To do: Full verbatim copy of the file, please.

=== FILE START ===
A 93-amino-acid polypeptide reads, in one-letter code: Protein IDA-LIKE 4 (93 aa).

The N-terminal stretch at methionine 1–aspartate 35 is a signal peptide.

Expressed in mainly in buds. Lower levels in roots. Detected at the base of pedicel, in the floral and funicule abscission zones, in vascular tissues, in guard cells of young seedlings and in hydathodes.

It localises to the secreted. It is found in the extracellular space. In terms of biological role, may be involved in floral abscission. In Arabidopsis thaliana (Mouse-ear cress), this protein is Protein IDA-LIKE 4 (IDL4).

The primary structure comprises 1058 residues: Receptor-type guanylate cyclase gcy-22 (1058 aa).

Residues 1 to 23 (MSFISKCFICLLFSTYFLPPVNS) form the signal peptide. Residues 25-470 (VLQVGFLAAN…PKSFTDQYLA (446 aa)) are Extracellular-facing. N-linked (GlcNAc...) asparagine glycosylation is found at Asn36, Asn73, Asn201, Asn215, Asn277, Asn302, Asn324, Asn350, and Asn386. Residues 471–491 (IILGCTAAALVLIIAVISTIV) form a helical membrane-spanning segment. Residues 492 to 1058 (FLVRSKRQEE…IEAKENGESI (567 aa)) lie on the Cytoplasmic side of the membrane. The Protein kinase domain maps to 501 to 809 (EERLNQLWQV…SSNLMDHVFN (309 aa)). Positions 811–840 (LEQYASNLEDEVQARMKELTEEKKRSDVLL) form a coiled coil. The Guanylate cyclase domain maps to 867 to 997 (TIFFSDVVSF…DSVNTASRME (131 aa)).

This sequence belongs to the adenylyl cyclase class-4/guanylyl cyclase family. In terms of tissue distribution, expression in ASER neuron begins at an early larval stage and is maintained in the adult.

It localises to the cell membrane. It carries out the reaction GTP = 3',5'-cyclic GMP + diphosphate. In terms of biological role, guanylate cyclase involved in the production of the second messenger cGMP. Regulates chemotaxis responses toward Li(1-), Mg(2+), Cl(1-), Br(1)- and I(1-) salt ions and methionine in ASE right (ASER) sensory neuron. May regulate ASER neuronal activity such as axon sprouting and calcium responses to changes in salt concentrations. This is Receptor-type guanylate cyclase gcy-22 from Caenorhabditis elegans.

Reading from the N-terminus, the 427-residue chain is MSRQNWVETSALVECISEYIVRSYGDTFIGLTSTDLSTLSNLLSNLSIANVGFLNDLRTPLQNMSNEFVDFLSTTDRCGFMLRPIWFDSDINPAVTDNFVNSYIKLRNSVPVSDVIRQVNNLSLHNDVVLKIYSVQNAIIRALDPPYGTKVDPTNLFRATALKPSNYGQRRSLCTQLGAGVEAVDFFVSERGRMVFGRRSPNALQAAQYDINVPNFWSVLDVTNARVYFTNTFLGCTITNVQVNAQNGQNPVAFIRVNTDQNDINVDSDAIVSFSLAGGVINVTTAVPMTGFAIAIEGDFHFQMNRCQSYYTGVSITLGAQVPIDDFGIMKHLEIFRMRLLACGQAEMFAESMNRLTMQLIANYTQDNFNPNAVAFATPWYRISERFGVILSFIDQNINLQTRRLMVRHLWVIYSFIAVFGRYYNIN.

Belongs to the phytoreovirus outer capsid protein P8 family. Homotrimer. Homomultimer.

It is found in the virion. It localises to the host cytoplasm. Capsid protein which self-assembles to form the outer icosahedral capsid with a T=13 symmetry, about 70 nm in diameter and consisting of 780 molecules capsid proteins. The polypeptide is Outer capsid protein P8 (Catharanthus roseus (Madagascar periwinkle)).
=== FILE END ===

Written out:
A 93-amino-acid polypeptide reads, in one-letter code: Protein IDA-LIKE 4 (93 aa).

The N-terminal stretch at methionine 1–aspartate 35 is a signal peptide.

Expressed in mainly in buds. Lower levels in roots. Detected at the base of pedicel, in the floral and funicule abscission zones, in vascular tissues, in guard cells of young seedlings and in hydathodes.

It localises to the secreted. It is found in the extracellular space. In terms of biological role, may be involved in floral abscission. In Arabidopsis thaliana (Mouse-ear cress), this protein is Protein IDA-LIKE 4 (IDL4).

The primary structure comprises 1058 residues: Receptor-type guanylate cyclase gcy-22 (1058 aa).

Residues 1 to 23 (MSFISKCFICLLFSTYFLPPVNS) form the signal peptide. Residues 25-470 (VLQVGFLAAN…PKSFTDQYLA (446 aa)) are Extracellular-facing. N-linked (GlcNAc...) asparagine glycosylation is found at Asn36, Asn73, Asn201, Asn215, Asn277, Asn302, Asn324, Asn350, and Asn386. Residues 471–491 (IILGCTAAALVLIIAVISTIV) form a helical membrane-spanning segment. Residues 492 to 1058 (FLVRSKRQEE…IEAKENGESI (567 aa)) lie on the Cytoplasmic side of the membrane. The Protein kinase domain maps to 501 to 809 (EERLNQLWQV…SSNLMDHVFN (309 aa)). Positions 811–840 (LEQYASNLEDEVQARMKELTEEKKRSDVLL) form a coiled coil. The Guanylate cyclase domain maps to 867 to 997 (TIFFSDVVSF…DSVNTASRME (131 aa)).

This sequence belongs to the adenylyl cyclase class-4/guanylyl cyclase family. In terms of tissue distribution, expression in ASER neuron begins at an early larval stage and is maintained in the adult.

It localises to the cell membrane. It carries out the reaction GTP = 3',5'-cyclic GMP + diphosphate. In terms of biological role, guanylate cyclase involved in the production of the second messenger cGMP. Regulates chemotaxis responses toward Li(1-), Mg(2+), Cl(1-), Br(1)- and I(1-) salt ions and methionine in ASE right (ASER) sensory neuron. May regulate ASER neuronal activity such as axon sprouting and calcium responses to changes in salt concentrations. This is Receptor-type guanylate cyclase gcy-22 from Caenorhabditis elegans.

Reading from the N-terminus, the 427-residue chain is MSRQNWVETSALVECISEYIVRSYGDTFIGLTSTDLSTLSNLLSNLSIANVGFLNDLRTPLQNMSNEFVDFLSTTDRCGFMLRPIWFDSDINPAVTDNFVNSYIKLRNSVPVSDVIRQVNNLSLHNDVVLKIYSVQNAIIRALDPPYGTKVDPTNLFRATALKPSNYGQRRSLCTQLGAGVEAVDFFVSERGRMVFGRRSPNALQAAQYDINVPNFWSVLDVTNARVYFTNTFLGCTITNVQVNAQNGQNPVAFIRVNTDQNDINVDSDAIVSFSLAGGVINVTTAVPMTGFAIAIEGDFHFQMNRCQSYYTGVSITLGAQVPIDDFGIMKHLEIFRMRLLACGQAEMFAESMNRLTMQLIANYTQDNFNPNAVAFATPWYRISERFGVILSFIDQNINLQTRRLMVRHLWVIYSFIAVFGRYYNIN.

Belongs to the phytoreovirus outer capsid protein P8 family. Homotrimer. Homomultimer.

It is found in the virion. It localises to the host cytoplasm. Capsid protein which self-assembles to form the outer icosahedral capsid with a T=13 symmetry, about 70 nm in diameter and consisting of 780 molecules capsid proteins. The polypeptide is Outer capsid protein P8 (Catharanthus roseus (Madagascar periwinkle)).